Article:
Presentation: Testing Programmable Infrastructure with Ruby



11:50am - 12:40pm

Day of week:



Key Takeaways

  • Understand that you can - and probably should - test your programmable infrastructure!
  • Learn about the benefits of testing your programmable infrastructure - tighter feedback cycle, fewer bugs, de-risking your deployments
  • Understand DevOps requires taking testing seriously


With the rise of DevOps, programmable infrastructure is reaching widespread adoption. However, although automated testing of software is becoming ever more common, the same cannot be said with testing the target deployment environment itself. With microservices making our deployments more and more complex, we can no longer afford to ignore this type of testing. This talk will take a tour through some approaches to environment infrastructure testing that we have created using Ruby, a language we feel is uniquely positioned to work with both infrastructure and testing.


What is the focus of your work today?

I work as a QA consultant for OpenCredo, which broadly means I deal with all elements of QA with our client engagements. More specifically, I manage the automated testing of highly complex systems - microservices, highly scalable applications, automated infrastructure, big data, you name it. OpenCredo are often well ahead of the curve in adopting new technology, which means my job testing it is very interesting!

What’s the motivation for your talk?

For the past 9 months, I’ve been working with a client building a cloud brokerage system - one that abstracts away the provisioning of infrastructure to our client, and allows them to swap between AWS, Azure, etc, quite easily. We’re using a modern stack of devops tools such as Terraform, Ansible, Vault to create and maintain these environments, so we’re in a great position from a dev side. It raised some interesting questions from a functional test perspective, though - if our system’s function was to create and configure infrastructure, well, how do we test that all that?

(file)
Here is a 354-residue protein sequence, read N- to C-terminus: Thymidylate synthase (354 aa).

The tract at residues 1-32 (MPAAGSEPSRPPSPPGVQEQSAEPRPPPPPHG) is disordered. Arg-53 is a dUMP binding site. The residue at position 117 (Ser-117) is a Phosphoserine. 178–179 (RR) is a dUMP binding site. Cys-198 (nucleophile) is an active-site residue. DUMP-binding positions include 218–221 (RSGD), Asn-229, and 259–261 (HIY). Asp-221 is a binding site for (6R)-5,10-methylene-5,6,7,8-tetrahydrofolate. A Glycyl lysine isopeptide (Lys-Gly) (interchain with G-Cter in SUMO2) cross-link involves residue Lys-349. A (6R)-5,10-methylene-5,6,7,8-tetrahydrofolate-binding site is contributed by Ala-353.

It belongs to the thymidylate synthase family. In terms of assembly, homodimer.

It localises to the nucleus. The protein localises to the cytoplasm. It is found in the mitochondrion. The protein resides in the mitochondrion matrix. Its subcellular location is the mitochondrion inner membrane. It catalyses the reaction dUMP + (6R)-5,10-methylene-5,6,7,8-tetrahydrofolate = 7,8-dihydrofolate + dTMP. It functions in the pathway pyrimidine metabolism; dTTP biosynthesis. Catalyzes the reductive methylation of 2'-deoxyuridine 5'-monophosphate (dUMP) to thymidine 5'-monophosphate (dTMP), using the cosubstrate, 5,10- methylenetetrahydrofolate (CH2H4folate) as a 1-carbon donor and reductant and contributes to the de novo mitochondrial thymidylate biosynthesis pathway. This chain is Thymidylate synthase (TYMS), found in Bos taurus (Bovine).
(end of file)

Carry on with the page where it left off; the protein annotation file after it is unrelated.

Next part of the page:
Our solution was to create a separate functional test suite of infrastructure tests, alongside all our other testing frameworks. It worked pretty well, but we noticed in the meantime that this seems a pretty rare thing to do. Which is odd, because our infrastructure is code - why on earth aren’t we also testing it? It seems that potentially we’re developing a testing blind spot.

How you you describe the persona of the target audience of this talk?

Anyone that’s interested in programmable infrastructure, which should be anyone currently using devops practices, or trying to implement them.

How would you rate the level of this talk?

It’s reasonably generalist. There are some specifics in terms of our implementation, but I don’t want to get bogged down in the details - how you test your infrastructure most likely depends upon what your infrastructure is.

QCon targets advanced architects and sr development leads, what do you feel will be the actionable that type of persona will walk away from your talk with?

They should be examining their infrastructure and develop some sort of strategy for how it should be tested. It doesn’t have to be a formal strategy - but they should consider the risks and benefits of changing their approach.

What do you feel is the most disruptive tech in IT right now?

Not related to my talk, but machine learning is something that we should all be taking very seriously. Almost every tech firm can improve their current business by incorporating some level of machine learning. Uber could predict where customers might want to be picked up from. McDonalds might want to predict busier or slower hours and adjust staff hours accordingly. Tesco could predict when certain products are going to sell better, and who to sell them to. We run a machine learning bot in the OpenCredo Slack to predict foosball scores - it’s often more accurate than we are!

Speaker: Matt Long

Dev-in-test @OpenCredo

Matt is a QA Consultant for OpenCredo, a London-based consultancy specializing in helping clients build and deploy emerging technologies. He is responsible for the testing requirements in a number of OpenCredo engagements, with specialist knowledge in the creation and deployment of automated testing frameworks. Matt works with tools such as Java, Selenium, Cucumber, Ruby, and Gatling. He builds and maintains a machine learning foosball bot in his spare time.

Find Matt Long at

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